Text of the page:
Harrow County is back! The Award-winning, Eisner-nominated, southern-gothic horror series is back with a brand-new story. Ten years have passed since Emmy exited Harrow County, leaving her close friend Bernice as steward of the supernatural home.
But World War II is in full swing, taking Harrow’s young men and leaving the community more vulnerable than ever–and when a ghostly choir heralds the resurrection of the dead, Bernice must find a solution before the town is overrun.
In Tales From Harrow County: Death’s Choir #1, it’s been a decade since Emmy Crawford defeated the powerful hoodoo sorceress Hester Beck and disappeared.
In her absence, Emmy charged her best friend Bernice with managing the delicate balance between the mundane and supernatural residents of their beloved hinterland home.
Things have changed. Slightly. Bernice is older, relationships have grown and fallen away, and even this tiny backwoods community feels the deep losses of a world at war.
Cullen Bunn did such a fantastic job developing the lore of Harrow County with the first series that Death’s Choir feels instantly familiar to longtime readers, but the story flows so naturally that new folks can jump right in without feeling lost at all.
There’s a similar dynamic in the town between the current resident witch and the former. Bernice is accepted by those who know and uneasily tolerated by those who begrudgingly admit that she probably does more good than harm with her… peculiarities. Time will tell if she commands the same paralyzing fear as her mentor and predecessor.
Naomi Franquiz pulls art duties, which was a little bit of a shocker. Tyler Crook’s art on the first series was instantly iconic. I had to wonder why anyone else would be working on this new series.I reached out to Cullen Bunn to ask him about the change. Here’s what he said:
We really struggled with finding the right artist for the series. After all, following in Tyler’s footsteps is no easy task. Naomi, though, was the perfect artist to continue the Harrow County stories. Her style is similar to Tyler’s in some ways, but she brings her own fresh approach to the characters and setting.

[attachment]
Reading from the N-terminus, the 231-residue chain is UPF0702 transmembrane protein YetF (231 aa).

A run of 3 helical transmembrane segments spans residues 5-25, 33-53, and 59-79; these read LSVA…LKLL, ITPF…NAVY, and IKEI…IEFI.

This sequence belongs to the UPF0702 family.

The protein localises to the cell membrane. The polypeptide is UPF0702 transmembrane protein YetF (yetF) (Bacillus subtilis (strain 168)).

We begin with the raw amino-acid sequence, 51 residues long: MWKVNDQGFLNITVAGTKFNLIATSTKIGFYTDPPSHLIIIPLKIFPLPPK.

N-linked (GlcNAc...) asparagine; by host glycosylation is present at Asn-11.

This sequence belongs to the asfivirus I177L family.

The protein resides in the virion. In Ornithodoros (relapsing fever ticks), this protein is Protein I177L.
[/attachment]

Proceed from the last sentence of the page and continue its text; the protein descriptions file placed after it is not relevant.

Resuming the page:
I was skeptical, but my concerns were quickly put to bed once I had the book in my hands. Franquiz has a style that is similar enough to Crook’s that it almost passes, but even if that weren’t the case, it would work beautifully for the content. This book is set an entire decade after the other. Characters have aged. Buildings have fallen a little deeper into disrepair. Harrow County is still Harrow County, but the aesthetic is just slightly… older?
The palette is almost identical, which I’m sure was no coincidence. It cements the continuity between the series.
There’s a funny dynamic that Cullen Bunn played around with in Blossoms 666, where everyone in Riverdale is at least peripherally aware that something dark and twisted and evil is brewing just beneath the shiny surface of their idyllic little town, but no one wants to admit it, lest they have to face down the devil himself.
There’s some of that same flavor here, with shades of a certain 1983 Stephen King novel. While it’s obviously a continuation of the original story, Tales From Harrow County is far enough removed from the end of the last book that new readers should have no issues whatsoever finding their way around.
Tales From Harrow County #1, Dark Horse Comics, 18 December 2019. Created by Cullen Bunn and Tyler Crook, written by Cullen Bunn, art by Naomi Franquiz, letters by Tyler Crook.